This is not how the season was supposed to begin for the Angels. As Mike Scioscia’s club takes the field for their 33rd game of the year, they will stare at a Texas ballclub that has already established a seven game lead in the AL West. Despite their lavish off-season spending, the Angels stand just 14-18, and the struggles of star free agent signing Albert Pujols are the primary reason why. Pujols is embroiled in the longest slump of his career, and by Wins Above Replacement, only Brennan Boesch has been less productive so far this season.
However, lost in the cloud of discussion surrounding what is wrong with their first baseman is the underreported success of the other guy that the Angels pursued this winter – C.J. Wilson.
Lured away from the Rangers with a five year, $77.5 million contract, Wilson’s deal was viewed with skepticism after he struggled to throw strikes in the postseason. Since his command can be shaky and he lacks top shelf velocity, many people have been waiting for Wilson to go off track, and his postseason struggles were offered up as evidence that he wasn’t actually the frontline starter that his numbers suggested.
Based on early returns, we can put many of those concerns to rest – Wilson is continuing to prove that he is a legitimate high-end starter. In fact, his 2012 numbers are almost a dead ringer for his 2011 regular season performance:
2011 – 8.1% BB%, 22.5% K%, 49.3% GB%, 2.94 ERA, 3.24 FIP, 3.41 xFIP
2012 – 8.9% BB%, 23.1% K%, 51.3% GB%, 2.61 ERA, 3.24 FIP, 3.44 xFIP
Rather than wearing down after carrying the largest workload of his career – including the playoffs, he threw 4,118 pitches over 251 1/3 innings – Wilson is actually looking stronger than ever. After averaging 90.8 MPH on his fastball a year ago, his velocity is actually up to 91.5 MPH this year, and that gap actually undersells the velocity improvement, as average velocity is at its lowest point early in the season. Last April, Wilson’s fastball averaged just 90.0 MPH before climbing to a high of 91.5 in September. Wilson has started 2012 throwing as hard as he did at the end of 2011, and if the usual trend of velocity picking up as the weather gets warmer holds, then Wilson might be sitting around 93 by years end.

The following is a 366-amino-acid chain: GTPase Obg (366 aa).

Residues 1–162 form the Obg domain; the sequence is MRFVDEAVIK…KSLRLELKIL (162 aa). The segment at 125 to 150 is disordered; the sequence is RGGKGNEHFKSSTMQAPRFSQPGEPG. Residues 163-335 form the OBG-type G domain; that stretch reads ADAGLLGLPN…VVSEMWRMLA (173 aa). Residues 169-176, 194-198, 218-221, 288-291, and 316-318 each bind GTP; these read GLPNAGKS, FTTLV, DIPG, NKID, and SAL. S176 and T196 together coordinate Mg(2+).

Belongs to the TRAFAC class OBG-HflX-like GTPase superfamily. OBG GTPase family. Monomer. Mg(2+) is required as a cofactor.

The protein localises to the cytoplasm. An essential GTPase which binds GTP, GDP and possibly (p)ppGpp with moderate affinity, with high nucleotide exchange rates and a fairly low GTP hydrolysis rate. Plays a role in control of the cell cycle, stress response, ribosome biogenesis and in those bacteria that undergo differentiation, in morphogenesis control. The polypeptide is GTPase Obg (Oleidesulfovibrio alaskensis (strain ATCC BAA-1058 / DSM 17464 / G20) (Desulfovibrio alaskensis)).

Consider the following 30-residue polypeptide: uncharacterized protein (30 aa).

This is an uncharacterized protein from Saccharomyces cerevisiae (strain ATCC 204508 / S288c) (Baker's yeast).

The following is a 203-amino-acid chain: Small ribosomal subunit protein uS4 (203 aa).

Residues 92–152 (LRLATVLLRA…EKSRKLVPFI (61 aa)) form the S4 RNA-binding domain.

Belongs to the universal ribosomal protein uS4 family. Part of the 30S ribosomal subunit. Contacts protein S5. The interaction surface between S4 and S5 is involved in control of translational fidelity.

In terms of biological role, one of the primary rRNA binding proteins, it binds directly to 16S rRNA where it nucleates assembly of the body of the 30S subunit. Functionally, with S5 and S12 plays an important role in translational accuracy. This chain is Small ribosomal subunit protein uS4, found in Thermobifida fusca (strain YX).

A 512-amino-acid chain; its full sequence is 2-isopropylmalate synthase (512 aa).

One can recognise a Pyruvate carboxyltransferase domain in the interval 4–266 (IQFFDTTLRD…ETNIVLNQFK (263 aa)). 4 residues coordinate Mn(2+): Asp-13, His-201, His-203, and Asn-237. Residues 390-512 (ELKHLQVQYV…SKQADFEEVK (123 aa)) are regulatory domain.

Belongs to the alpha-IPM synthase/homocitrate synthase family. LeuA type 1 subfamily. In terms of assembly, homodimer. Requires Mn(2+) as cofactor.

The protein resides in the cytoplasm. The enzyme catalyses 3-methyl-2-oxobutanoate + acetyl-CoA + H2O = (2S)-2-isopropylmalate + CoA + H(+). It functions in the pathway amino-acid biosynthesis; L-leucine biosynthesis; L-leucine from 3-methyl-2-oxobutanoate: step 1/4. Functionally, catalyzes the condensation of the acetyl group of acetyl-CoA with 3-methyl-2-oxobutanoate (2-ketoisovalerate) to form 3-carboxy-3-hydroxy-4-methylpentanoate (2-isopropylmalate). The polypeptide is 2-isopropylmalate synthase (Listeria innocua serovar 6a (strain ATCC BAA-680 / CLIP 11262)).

That added velocity can help Wilson keep right-handed batters at bay, but he doesn’t need the help against left-handers. Due to the arm slot from where Wilson releases the ball, he is already one of the toughest left-on-left match-ups in all of baseball. In fact, since the start of the 2010 season, Wilson’s held left-handed batters to a .197/.273/.259 slash line, second only to David Price in terms of dominance against LHBs. Like with Price, a large part of Wilson’s success against lefties has come from keeping the ball in the park, as he’s faced 419 left-handed hitters and only allowed three home runs over the last two years and change.
Wilson’s been more vulnerable to right-handed batters who get a better view of the ball coming out of his hand, but to combat this weakness, Wilson is relying a bit more on his change-up so far this year. While it’s not a drastic change as of yet – he’s throwing about three additional change-ups per game this year – the change-up is the pitch that best neutralizes opposite handed hitters, and he’s going to see a lot of strong right-handed bats every time he matches up with his former teammates. The right-handed heavy Texas line-up could present Wilson with a chance to really test out his change-up, as Josh Hamilton may very well be the only lefty he sees tonight.
While he hasn’t received the attention that Yu Darvish – the man who replaced him in the Rangers rotation and will oppose him on the mound in this evening’s match-up – has generated, it’s Wilson who has been the better pitcher to start the 2012 season. With his dominance against lefties and his improving arsenal against righties, Wilson shows no signs of slowing down any time soon. While the Angels may be wishing there was a return policy for their $240 million first baseman, Wilson has been worth every dime so far.
Print This Post